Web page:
Wednesday, January 21, 2015

288 of 1001 Movies: Gentlemen Prefer Blondes (1953)

It was a random decision to finally watch Gentlemen Prefer Blondes, and I didn't regret it. So far the 1940's had proven a strong time for movies, but the 1950's had a liveliness and upbeat nature that came out of the 40's. On top of that, the popularization of technicolor was taking flight, an it makes a film pop so amazingly. I'm a fan of technicolor. This movie provides some of the most memorable song movies of all time like, "Diamonds Are A Girl's Best Friend." Not only that but it has tons of memorable song and dance scenes, and the undertones definitely make it at least PG-13.

Summary: Lorelei Lee and Dorothy Shaw are showgirls who have different perceptions about love. Lorelei believes you need to marry rich to be comfortable to focus on love, and Dorothy Shaw wants to find a passionate love despite the circumstances. Lorelei finds herself in trouble after she becomes engaged to Gus, a rich heir, and boards a cruise ship with a wealthy man who owns a diamond dynasty. The temptation lands her in trouble, and her friend Dorothy caught in an interesting triangle between a friend and possible love.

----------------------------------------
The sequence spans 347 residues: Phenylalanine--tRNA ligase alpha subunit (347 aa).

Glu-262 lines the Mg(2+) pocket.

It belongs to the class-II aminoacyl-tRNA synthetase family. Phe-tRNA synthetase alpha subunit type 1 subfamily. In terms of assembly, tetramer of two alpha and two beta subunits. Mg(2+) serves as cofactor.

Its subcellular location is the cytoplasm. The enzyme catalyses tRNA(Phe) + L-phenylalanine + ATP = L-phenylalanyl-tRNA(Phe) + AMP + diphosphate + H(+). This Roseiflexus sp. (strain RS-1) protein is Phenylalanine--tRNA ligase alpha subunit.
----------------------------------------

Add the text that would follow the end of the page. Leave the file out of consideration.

The movie stars Jane Russell as Dorothy, and Marilyn Monroe as Lorelei. I think the two actresses balance each other well. Russell has the charm of Katharine Hephburn. Unlike many movies at the time both sexes seem to mock and have fun with the stereotypes in the 50's culture, and even turn the tables while Dorothy's character admires the Olympic sports players who have boarded a ship with them.

The movie seems to make light of, while also giving thought to how women are known for marrying men with money, and men are known for marrying women who have looks. Dorothy's character wants in on known of that, but Lorelei is all about that.

The movie never becomes too deep, but it does analyze what has brought these characters to these conclusions as well. Lorelei only slightly indicates the hurt she has had in the past that makes her more reliant on diamonds and money for happiness than men, even though she seems to find a balance by the end.

What is most likable about the movie is how this seems to be a buddy comedy for women though. It's rare, especially for this era, to draw out women's friendships like this that will stick by each other as these two do. Many times we see women pitted against each other over men and vanity, but in this one they stick to one another.

By the end the movie calls out many double standards, and even ones that still exist today. It's impressive that Howard Hawkes has the range he does to direct the variety of movies he has brought to the screen.  While the topics have serious undertones, the movie itself always stays light. Some may like the fairy tale, and some may not, but considering this was the 50's it was set in, it's not exactly surprising. Regardless, this is at least a fun movie that catches the attention.

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